A 4,400-capacity live music venue built on top of the existing Olympia West exhibition hall will be run by AEG Presents, while Trafalgar Entertainment will run a 1,575-seat theatre — the largest new permanent theatre of its kind to open in London since 1976. Visitors will also be able to choose from 20+ cafes, bars and restaurants in a sky garden with views across London and 2.4 acres of pedestrianised public space.

Urban regeneration: Bordeaux

Increasingly, development also aims to solve city centre regeneration. For French/Polish developer Apsys, that has come with some sustainability caveats as the city of Bordeaux insisted on modifications for what is now the renamed and rejigged €500 million Canopia scheme, which will connect the station to the river Garonne, according to Apsys president Maurice Bansay.

He anticipates the scheme will be completed by 2026, with a focus on sustainability which will see 7,300 sq m of planting and a "fully vegetated street-park" with "plant buildings that will punctuate the different architectures" according to architect Edouard François.

Around 6,000 sq m of the project has been dedicated to residential use, with 35% of this social housing, while the commercial element will occupy 45,000 sq m including 16 medium-sized stores and 100 smaller units, a leisure area of ​​10,000 sq m and F&B plus, says Bansay, "a 9,000 sq m hotel programme with two new generation concepts, including green roofs animated by these two hotels, and finally workspaces, spread over 6,000 sq m in three buildings".

Masterplanning: Milan

Another urban regeneration began last year when Hines and Accor announced plans for a hotel at MilanoSesto, Italy, through an agreement with real estate fund Unione 0.

Unione 0, managed by Prelios SGR and invested in by Hines and Cale Street, has entered into a binding agreement with Accor for a hotel which will be developed on the site at MilanoSesto on a 25-year lease through the hotel group’s partner, Amapa.

Hines is a strategic advisor and development manager on the 13-year MilanoSesto project, while Prelios serves as the manager of the real estate fund and asset and project manager of the entire initiative. The 301-key hotel will operate under two brands — 204 rooms will be managed by Novotel, while 97 serviced apartments will be managed by Adagio and will be used as a medium-long stay accommodation. The hotel is being designed by Antonio Citterio Patricia Viel.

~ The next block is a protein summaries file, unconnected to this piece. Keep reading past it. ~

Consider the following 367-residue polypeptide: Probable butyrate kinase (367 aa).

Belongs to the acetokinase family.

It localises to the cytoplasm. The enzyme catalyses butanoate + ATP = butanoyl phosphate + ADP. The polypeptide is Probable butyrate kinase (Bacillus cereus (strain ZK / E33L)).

Unione 0, which spans 250,000 sq m, is currently under construction and the buildings will include office space spanning 48,000 sq m, student accommodation for 700 people, 285-unit affordable residential apartments and 480 residential apartments.

Multi-purpose: Edinburgh

The much-anticipated W Edinburgh hotel is due to open at the St James Quarter, Edinburgh by the end of the year. Part of the Marriot chain, W currently has 480 luxury hotels in 68 countries. The new hotel coming to the Scottish capital is one of only four W’s opening this year, with the other three in Prague, Budapest and Milan.

The St James Quarter was developed by Nuveen Real Estate. Although nominally a redevelopment of the existing shopping precinct at the end of Princes Street, in reality the project is an extensive repurposing of the space to include new stores, F&B, a gym, cinema, residential, public realm space and the hotel.

The Edinburgh W will provide 244 rooms, 42 suites and one presidential suite.It will have a rooftop terrace which will accommodate 600 people, offering views across the city, as well as a lounge for up to 200 people to enjoy live music. The hotel will also include a private Brazilian bar, offering private tastings with guest chefs. Plans for the hotel also boast five meeting rooms, a gym, a spa and its own recording studio.